By giving patients the opportunity to take an active role in their care, Barwon is opening up the potential for people to develop a more vested interest in the outcome, “instead of having something done unto them,” said Dr. Jonathan Claydon, (Acting) Medical Informatics Lead, and one of the Barwon Health’s physicians using this system as he works to deliver patient care.

    And Dr. Claydon is not the only one who is starting to see the potential of this strategy. Barwon Health’s subject matter experts in Mental Health and Community Nursing have shared the following:

    By giving staff 360-degree data visibility, Barwon is giving them the ability to go deeper, see what’s most relevant to their line of work in context, ask more meaningful questions, and be more responsive (if not proactive) with treatment recommendations. The result: higher quality care across a connected set of services. “You can't interrogate a paper document without reviewing the paper document. And individually reviewing 500 paper documents for compliance or for general happiness with a product is impossible,” Dr. Claydon continued.

  • Refocuses time and energy on patient care
    Storing information in the cloud instead of large data warehouses reduced the amount of IT infrastructure Barwon has to patch and manage. And, “all these individual legacy software options didn't talk to each other, and required repeated data entry,” said Reynolds. “Significant parts of people's days were spent having to retype information filled out on paper forms from legacy systems that did not meet compliance requirements. So, data and reporting have been a big deal for us as that was a real pain point for clinicians.” Think about the impact that could come from applying that time and budget to areas like patient care, research, equipment improvements, etc.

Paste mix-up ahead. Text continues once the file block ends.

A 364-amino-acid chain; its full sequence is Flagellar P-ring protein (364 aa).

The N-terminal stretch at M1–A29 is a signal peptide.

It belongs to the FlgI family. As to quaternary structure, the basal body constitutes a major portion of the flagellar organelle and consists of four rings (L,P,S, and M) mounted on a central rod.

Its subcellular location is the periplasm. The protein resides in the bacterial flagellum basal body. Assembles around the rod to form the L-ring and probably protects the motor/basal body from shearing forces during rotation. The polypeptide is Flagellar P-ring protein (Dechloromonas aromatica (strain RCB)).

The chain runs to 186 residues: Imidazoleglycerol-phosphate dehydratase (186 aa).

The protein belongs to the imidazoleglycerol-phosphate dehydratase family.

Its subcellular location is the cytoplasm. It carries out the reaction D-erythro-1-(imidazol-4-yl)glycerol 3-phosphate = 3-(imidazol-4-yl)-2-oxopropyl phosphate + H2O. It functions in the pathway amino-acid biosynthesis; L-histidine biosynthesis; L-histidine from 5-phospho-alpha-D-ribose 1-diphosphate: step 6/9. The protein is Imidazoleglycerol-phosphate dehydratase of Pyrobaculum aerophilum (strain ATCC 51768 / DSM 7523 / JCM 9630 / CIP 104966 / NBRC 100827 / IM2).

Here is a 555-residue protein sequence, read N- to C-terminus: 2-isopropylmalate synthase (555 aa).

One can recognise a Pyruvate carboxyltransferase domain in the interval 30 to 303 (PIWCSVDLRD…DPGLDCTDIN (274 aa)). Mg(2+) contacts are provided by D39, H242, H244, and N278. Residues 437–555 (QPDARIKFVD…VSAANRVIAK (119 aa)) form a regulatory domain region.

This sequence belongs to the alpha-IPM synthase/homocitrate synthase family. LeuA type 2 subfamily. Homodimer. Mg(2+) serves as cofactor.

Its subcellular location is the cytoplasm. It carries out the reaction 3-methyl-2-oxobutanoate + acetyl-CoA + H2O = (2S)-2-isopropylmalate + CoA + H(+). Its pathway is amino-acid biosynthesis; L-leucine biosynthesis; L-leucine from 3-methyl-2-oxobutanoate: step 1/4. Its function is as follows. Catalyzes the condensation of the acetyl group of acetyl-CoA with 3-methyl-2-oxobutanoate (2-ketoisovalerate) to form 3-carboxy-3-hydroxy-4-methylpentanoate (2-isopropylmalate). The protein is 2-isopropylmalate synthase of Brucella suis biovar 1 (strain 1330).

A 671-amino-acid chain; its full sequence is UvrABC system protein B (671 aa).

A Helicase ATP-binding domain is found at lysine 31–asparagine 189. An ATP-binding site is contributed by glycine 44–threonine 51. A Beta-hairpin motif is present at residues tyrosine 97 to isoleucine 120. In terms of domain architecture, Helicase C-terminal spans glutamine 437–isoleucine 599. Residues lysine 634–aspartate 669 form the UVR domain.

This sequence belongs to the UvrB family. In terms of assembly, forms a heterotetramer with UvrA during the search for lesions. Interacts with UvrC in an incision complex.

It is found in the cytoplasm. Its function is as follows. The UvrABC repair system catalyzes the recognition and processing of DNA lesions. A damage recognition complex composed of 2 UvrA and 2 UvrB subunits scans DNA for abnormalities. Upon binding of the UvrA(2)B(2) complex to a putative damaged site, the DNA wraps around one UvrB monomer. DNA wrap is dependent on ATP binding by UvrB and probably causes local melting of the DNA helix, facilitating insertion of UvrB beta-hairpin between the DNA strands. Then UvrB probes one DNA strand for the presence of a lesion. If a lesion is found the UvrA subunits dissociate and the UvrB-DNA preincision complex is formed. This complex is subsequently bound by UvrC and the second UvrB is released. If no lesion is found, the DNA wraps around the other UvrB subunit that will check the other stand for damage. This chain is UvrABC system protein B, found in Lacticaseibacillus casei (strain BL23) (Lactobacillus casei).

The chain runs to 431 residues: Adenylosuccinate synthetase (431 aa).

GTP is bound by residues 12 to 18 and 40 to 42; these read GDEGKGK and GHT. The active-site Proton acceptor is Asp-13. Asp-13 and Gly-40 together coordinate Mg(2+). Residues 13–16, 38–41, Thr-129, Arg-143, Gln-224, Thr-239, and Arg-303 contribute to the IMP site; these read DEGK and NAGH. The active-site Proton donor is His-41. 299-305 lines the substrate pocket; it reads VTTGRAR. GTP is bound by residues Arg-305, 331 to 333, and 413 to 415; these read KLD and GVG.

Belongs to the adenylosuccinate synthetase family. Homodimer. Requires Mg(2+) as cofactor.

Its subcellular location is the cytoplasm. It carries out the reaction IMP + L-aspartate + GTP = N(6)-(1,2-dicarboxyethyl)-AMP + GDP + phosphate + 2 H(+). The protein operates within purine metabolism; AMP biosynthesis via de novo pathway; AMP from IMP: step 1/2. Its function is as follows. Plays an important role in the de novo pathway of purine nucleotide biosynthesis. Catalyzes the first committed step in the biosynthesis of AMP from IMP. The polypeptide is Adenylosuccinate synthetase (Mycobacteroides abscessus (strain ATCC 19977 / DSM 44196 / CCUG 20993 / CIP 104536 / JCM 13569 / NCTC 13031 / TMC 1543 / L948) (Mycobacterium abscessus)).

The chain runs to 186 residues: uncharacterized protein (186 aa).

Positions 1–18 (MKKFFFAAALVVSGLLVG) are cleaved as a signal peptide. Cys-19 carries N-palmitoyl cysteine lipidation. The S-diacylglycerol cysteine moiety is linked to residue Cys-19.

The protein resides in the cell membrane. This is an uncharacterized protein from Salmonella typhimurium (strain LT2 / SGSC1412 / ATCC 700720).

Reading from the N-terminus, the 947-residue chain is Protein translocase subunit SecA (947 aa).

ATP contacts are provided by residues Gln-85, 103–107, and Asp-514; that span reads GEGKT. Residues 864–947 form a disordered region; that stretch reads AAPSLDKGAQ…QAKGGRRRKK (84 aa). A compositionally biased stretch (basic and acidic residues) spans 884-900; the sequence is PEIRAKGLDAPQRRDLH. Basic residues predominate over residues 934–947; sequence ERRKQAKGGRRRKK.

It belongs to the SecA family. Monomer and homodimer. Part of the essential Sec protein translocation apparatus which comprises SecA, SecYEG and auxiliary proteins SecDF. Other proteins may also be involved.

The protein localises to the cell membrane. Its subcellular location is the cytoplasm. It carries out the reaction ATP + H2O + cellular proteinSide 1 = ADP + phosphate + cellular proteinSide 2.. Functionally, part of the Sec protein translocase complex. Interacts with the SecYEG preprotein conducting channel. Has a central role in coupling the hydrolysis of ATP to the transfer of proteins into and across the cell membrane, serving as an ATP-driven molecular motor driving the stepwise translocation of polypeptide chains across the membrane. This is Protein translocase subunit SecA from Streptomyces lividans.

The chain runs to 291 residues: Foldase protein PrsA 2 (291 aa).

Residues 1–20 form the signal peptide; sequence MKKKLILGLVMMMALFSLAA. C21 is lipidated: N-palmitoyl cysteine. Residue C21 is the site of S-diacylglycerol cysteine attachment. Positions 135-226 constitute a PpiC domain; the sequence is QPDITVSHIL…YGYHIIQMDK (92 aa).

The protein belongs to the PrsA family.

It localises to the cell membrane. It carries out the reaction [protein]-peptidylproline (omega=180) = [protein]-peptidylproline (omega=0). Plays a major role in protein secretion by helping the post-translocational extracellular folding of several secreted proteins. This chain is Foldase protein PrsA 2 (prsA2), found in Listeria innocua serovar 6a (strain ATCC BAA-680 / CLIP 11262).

• Reinforces trust imperatives
    Integrated billing functions, next on Barwon’s to-do list, will not only reduce the same clerical work that might otherwise chip away at focus and productivity but can also mitigate errors data entry errors or gaps in service due to fragmented information.

    Integrated reports and dashboards mean people can click a link, log in, and find the data they need in real-time instead of having to, say, download a spreadsheet attached to an email — something that is difficult to track who it’s been shared with, if that was shared across a secure environment, or to rely upon as up-to-date information since such documents age with each passing moment.

These impacts are in addition to the basics; this approach will still enable Barwon to measure the metrics and KPIs they’re required to report on, like hospital readmissions, compliance with clinic appointments, compliance with medication, attendance and attrition rates, and more.

“As technology becomes integrated with all aspects of our life, healthcare should be no different. Healthcare doesn’t have to be any more technologically complex,” said Dr. MacKinlay. “Utilising the cloud and optimising that for a more patient-centric approach allows us to have the same level of safe and comfortable interaction with the technology that is seen in any other industry.”